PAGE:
Impatient Americans want a quick fix to the economic catastrophe. However, mismanagement that took Bush-Cheney wizards eight years to engineer can't be remedied overnight.
Even so, American impatience is justified when their president seems slow to act. They want a president who's in command of his ship of state and a president who isn't weak or wavering.
White House weakness and disarray came together on the AIG bonus wildfire.
Taxpayers across the country erupted in rage after realizing that giant insurer AIG would pay $165 million in bonuses to employees, whose voodoo credit swaps brought the firm down, after receiving $170 billion in federal bailouts.
Rather than put up a fuss, Treasury Timothy Geithner, whose weak-sister persona and mumbo-jumbo explanations of the crisis don't inspire much confidence, threw up his hands and told President Obama he couldn't do anything about the bonuses, even though taxpayers own 80 percent of AIG.
Then AIG's new government-appointed CEO, Edward Liddy, former CEO of the "You're in good hands" Allstate Corp., shored up Geithner's capitulation: Because of contractual promises, bonuses can't be denied, and besides, he needs to reward these "best and brightest" (?) AIG boondogglers so they won't quit.
Finally a light bulb clicked on at the Obama brain trust days after taxpayers exploded: If the president caves on these bonuses and is too "cool" to fight, why should Congress or taxpayers have any confidence in how he's managing the economy or anything else after all his campaign bravado promising to end greed? Obama finally got around to expressing "outrage" and ordered Geithner to find legal recourse. Pretty tame, pretty tardy.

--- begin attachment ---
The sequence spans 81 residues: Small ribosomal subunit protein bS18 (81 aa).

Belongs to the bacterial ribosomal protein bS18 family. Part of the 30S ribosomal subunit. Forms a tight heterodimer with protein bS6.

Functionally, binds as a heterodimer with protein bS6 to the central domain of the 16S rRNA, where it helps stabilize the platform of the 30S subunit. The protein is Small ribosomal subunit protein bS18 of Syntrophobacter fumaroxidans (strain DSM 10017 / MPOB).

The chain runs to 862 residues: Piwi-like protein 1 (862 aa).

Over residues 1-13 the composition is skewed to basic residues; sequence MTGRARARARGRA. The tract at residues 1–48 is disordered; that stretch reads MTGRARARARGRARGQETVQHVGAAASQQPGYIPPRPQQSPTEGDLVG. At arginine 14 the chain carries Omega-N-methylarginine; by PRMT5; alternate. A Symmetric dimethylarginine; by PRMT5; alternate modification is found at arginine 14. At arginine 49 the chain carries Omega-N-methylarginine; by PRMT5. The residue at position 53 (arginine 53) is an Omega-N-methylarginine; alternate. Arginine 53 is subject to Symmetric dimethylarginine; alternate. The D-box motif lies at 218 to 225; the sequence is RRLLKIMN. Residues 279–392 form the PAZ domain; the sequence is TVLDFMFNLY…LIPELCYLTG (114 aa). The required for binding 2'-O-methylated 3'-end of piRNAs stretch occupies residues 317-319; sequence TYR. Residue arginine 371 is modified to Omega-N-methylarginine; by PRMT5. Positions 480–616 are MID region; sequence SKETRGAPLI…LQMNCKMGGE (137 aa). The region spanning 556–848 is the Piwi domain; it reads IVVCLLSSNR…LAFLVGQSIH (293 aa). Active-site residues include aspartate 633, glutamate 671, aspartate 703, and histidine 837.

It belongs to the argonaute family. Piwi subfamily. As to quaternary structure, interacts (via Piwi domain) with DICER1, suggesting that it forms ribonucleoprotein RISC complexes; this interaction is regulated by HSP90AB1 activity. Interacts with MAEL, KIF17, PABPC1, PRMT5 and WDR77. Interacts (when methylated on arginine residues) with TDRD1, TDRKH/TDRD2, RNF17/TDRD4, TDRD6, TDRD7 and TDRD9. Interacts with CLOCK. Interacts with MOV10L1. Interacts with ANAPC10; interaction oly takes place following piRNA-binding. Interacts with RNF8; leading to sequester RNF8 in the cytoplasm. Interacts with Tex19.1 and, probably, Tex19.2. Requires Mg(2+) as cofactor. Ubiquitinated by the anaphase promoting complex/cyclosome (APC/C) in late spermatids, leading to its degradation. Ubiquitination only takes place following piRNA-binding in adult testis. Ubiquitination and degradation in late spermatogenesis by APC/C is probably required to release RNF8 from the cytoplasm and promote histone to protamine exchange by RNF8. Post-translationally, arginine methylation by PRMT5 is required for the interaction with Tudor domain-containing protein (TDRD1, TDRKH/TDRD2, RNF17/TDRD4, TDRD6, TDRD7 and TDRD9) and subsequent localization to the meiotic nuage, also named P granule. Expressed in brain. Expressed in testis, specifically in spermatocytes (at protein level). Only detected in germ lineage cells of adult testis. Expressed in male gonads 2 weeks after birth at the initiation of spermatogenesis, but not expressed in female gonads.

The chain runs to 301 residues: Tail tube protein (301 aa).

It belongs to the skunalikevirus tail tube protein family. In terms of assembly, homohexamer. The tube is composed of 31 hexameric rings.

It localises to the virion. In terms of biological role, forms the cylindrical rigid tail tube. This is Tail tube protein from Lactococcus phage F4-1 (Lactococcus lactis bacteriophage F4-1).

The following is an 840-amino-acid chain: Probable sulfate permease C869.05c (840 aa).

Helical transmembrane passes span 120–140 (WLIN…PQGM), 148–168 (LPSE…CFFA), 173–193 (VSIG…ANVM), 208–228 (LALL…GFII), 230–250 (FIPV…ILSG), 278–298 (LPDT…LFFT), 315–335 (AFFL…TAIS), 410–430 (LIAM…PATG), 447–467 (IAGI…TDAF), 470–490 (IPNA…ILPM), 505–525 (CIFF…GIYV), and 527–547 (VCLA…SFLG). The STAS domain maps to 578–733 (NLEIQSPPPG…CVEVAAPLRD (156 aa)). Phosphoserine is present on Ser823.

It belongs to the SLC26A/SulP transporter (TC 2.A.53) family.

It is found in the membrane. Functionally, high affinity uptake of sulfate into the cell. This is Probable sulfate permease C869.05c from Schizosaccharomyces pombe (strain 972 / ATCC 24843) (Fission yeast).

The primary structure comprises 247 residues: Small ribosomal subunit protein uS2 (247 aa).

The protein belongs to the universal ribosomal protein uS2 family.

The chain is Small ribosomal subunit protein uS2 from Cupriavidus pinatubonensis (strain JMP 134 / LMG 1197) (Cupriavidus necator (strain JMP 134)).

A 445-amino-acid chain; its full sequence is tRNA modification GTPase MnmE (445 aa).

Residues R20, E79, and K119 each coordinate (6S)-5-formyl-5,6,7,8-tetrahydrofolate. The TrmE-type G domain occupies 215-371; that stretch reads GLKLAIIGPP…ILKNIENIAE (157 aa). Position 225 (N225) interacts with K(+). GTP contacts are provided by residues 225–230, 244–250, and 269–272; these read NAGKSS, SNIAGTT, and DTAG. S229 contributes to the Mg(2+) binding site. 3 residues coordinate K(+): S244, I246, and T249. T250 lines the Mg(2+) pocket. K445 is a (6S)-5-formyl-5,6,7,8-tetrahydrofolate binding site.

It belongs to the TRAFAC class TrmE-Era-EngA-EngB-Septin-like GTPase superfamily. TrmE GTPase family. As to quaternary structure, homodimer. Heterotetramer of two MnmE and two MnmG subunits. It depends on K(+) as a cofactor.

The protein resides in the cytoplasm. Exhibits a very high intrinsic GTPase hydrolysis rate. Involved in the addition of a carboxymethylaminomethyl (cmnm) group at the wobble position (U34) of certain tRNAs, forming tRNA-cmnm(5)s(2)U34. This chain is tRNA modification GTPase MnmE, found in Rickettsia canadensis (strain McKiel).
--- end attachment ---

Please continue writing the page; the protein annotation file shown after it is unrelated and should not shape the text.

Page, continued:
The most stirring rejoinder came from New York State Attorney General Andrew Cuomo. He didn't hem and haw like the Obama crew. He ordered AIG to fork over information on the bonuses and the recipients or face subpoenas. Cuomo did quickly what the sluggish Obama & Co. didn't.
Maybe taxpayers are legally stuck with contract bonuses. Maybe we're held hostage by AIG workers who know the secrets to destructive deals they made.
Obama has come up short too many times lately, however—appointees owing back taxes, his overdone hand of friendship to congressional Republicans who slap him down, waffling on whether lawless Bush-Cheney aides should be investigated. And other than making headlines by calling Americans "cowards" on race, is Obama Attorney General Eric Holder doing anything about the nest of corrupt Justice lawyers appointed by President Bush?
If he doesn't want to be a one-term wonder, President Obama must forget "cool," think tough and act quick.